Tuesday, June 5, 2012

La Plata

La Plata Peak
June 4th, 2012


The opening day of my 14er season had to be put off a week, due to bad weather being called for the La Plata area last week.  Pushing back our attempt on La Plata a week, found one of our trio on vacation, so it was just Doug H and I that headed up late Sunday night.  We did have a new member of our 14er crew, my new X Terra.  Only a week "old" and she is on her first road trip.

 An early wake-up had us on the trail just before 6 a.m.  A short quarter mile hike down the road and we turned onto the trail, and headed to the South Lake Creek crossing.  The creek was raging as we walked over the bridge.  Ten yards upstream of the bridge the creek feel over a 20 foot drop .  The spray from the falls bounced up to the top of the gorge walls.  Awed by the power of the falls we continued left on the trail, once over the bridge.  Now if I would have been paying more attention, I would have realized that the trail description said to go right once over the bridge. The left trail followed the creek eastward.  Coming to the second creek (La Plata Gulch Creek) crossing we did not see the bridge described in the trail description  and had to walk upstream a little ways to find a place to cross safely.  About 50 yards after crossing the creek  we started to question if we were on the right trail.  Doug pulled out the map and saw that we should be heading upstream into La Plata Gulch, rather than continuing eastward.  We backtracked to the creek crossing and found branches  placed across the trail were we would have crossed the creek at lower water levels.  I guess we were not the first group to make this same mistake.  We bush wacked upstream along the eastern side of the creek for a hundred yards or so and found the bridge we should of crossed over the creek on.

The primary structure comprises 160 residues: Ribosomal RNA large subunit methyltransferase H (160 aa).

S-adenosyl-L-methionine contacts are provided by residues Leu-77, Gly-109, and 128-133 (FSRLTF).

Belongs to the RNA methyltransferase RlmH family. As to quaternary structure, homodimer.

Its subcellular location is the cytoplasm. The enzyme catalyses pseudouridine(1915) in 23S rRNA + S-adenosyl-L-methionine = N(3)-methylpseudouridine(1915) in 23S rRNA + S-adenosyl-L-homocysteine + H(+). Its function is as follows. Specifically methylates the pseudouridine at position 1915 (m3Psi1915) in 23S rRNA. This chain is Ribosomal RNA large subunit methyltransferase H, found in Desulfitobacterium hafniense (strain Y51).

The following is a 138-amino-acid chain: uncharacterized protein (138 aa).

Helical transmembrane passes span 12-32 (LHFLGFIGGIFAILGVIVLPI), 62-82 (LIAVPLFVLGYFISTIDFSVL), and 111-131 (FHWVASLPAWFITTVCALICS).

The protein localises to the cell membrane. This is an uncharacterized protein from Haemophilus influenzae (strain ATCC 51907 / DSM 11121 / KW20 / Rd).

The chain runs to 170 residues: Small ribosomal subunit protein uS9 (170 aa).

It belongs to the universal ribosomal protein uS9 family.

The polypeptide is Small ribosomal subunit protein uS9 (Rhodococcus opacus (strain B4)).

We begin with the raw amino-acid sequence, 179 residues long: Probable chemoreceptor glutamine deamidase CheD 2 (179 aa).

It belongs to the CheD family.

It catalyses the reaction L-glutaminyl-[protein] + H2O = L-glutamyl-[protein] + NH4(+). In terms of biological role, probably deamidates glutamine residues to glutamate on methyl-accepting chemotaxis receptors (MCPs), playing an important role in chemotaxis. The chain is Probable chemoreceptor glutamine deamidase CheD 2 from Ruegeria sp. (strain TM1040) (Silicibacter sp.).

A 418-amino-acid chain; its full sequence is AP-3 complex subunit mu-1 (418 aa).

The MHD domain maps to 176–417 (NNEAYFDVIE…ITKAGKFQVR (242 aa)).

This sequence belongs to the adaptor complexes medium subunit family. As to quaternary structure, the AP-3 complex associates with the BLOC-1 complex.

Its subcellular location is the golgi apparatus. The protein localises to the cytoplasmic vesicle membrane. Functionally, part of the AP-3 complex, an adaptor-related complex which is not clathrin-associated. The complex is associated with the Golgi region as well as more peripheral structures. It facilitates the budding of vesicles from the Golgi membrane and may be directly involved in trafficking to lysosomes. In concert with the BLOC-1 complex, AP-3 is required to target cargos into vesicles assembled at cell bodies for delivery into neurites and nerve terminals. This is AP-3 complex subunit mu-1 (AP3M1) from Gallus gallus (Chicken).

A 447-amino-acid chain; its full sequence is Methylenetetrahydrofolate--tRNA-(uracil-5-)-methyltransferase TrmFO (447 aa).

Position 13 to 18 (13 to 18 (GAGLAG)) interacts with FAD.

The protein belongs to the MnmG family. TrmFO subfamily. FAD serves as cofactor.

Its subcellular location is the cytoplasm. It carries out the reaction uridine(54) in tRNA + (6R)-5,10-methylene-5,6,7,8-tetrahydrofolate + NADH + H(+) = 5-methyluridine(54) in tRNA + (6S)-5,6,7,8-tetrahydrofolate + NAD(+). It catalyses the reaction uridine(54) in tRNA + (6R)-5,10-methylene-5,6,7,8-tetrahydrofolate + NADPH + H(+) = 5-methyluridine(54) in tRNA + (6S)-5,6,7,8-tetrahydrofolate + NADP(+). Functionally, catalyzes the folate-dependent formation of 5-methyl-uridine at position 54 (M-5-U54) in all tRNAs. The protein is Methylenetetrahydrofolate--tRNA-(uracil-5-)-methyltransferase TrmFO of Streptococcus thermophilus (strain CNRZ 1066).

At this point the trail started to climb steeply.  "Someone" had done a great job of creating a series of steps out of logs.  It must have taken some serious work to do this quality of job, but we greatly appreciated their hard work.    Above the steps the trail continued to climb on a great trail, eventually leveling out into a high valley.  The trail stayed on the east side of the creek as it worked its way up the valley.  We passed four backpackers who were on their way down after an overnight.  Chatting with them we learned that they had not attempted to summit the peak.  About half way up the valley the trail turns eastward  and enters into the steep switchback section.

For almost a half mile the trail climbs steeply through a series of quick switchbacks.  Throughout this section I kept my head down and kept putting one foot in front on the other.  One step at a time; the only way to make it up.  It was not until later in the day on the way down,  that once again I actually realized how steep this section actually was.  Once topping  out on this section the trail traversed southward, working its way up to La Plata's northwest ridge.  We took a quick beak at the 6 foot square boulder, before heading up the final section up to the N.W. ridge.  At this point we crossed over a couple of remaining snowfields.  A one point I post holed crotch deep.  All but one of these could have been avoided.  But where would the adventure be in going around them?